Verdict delayed in prosecution of "offensive" Northern Ireland preacher
Posted: Wed, 16 Dec 2015 16:47
The judge presiding over the trial of Pastor James McConnell – accused of sending a grossly offensive message by uploading a sermon critical of Islam – will not give a verdict until 5 January 2016.
McConnell, aged 78, was charged under the Communications Act 2003 with sending a "grossly offensive" message for a sermon in which he called Islam "satanic" and said that although there may be "good Muslims in Britain" he didn't trust them.
The judge rejected an attempt during the trial by McConnell's legal team to have the case thrown out and said he would reach a judgement on the "interesting" case in the New Year.
Keith Porteous Wood, the executive director of the National Secular Society, said: "This is a chilling prosecution and regardless of the verdict next year the trial is a sad indictment of free speech in the UK. What Pastor McConnell said was no doubt very offensive to a great number of people, but that is immaterial.
"Religious believers of different faiths must have the right to hold strong opinions about the beliefs and doctrines of others, to give forthright sermons, and to debate each-other openly; just as the non-religious must have the right to reject all religion and express their criticism and satire of religious ideas.
"While we reject what McConnell has said, it is clear that he was not inciting violence. The threshold for restricting freedom of speech should be set very high, and this case does not approach that boundary. We see this as an important test case."
The National Secular Society and a range of Christian groups have been joined in their opposition to the prosecution by Dr Muhammad Al-Hussaini, an imam, who has been vocal in defending McConnell's right to freedom of expression.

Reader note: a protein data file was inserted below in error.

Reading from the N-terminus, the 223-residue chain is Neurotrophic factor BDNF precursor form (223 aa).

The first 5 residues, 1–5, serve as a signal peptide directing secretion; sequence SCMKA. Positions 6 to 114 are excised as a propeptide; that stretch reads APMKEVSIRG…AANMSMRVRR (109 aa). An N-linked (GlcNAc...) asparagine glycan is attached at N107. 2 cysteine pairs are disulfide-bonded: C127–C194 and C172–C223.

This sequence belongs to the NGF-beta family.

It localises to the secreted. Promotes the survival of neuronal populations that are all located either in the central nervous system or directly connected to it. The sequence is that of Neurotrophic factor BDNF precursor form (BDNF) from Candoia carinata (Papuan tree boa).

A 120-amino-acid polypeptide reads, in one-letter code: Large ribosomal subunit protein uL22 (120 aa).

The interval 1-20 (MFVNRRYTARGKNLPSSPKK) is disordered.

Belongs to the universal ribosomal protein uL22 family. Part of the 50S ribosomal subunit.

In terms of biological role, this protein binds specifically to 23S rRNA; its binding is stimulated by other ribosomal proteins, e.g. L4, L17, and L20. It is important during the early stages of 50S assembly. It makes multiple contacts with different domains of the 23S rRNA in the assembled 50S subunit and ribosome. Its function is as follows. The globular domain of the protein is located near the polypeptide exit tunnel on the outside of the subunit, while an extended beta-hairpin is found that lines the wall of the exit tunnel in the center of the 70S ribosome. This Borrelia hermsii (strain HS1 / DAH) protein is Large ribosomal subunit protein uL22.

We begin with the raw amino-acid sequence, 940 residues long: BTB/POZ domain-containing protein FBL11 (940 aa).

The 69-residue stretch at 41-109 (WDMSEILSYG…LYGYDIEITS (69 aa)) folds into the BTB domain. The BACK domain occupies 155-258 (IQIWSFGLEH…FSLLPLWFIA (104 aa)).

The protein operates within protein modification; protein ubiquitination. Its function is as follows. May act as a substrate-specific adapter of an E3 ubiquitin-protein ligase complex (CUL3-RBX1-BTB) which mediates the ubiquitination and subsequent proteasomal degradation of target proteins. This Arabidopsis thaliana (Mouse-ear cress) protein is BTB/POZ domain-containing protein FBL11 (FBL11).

Al-Hussaini said that the decision to press the prosecution against the fiery Christian preacher was "contrary to our country's tradition of freedom of expression."
McConnell refused to accept an informed warning for the sermon, which would have been on his criminal record for 12 months. Under questioning during the trial McConnell said, "If I took that informed warning that would be me gagged."
The preacher said that the prosecution was "ridiculous" and that he never had any intention of hurting Muslims.
The National Secular Society was very critical of the decision to prosecute the Pastor and wrote to the Public Prosecution Service of Northern Ireland to register its serious concerns about the decision, arguing that it would chill free speech.
In correspondence with the NSS the Public Prosecution Service claimed that the prosecution was in the "public interest" – a conclusion which the National Secular Society strongly contested.
It was revealed in July that the principal prosecution witness against James McConnell was a Muslim who praised the Islamic State's rule of Mosul. In January 2015 Dr Raied Al-Wazzan, said that "since the Islamic State took over, [Mosul] has become the most peaceful city in the world." He added that "you can go from east to west of the city without fear", in comments he later 'withdrew'.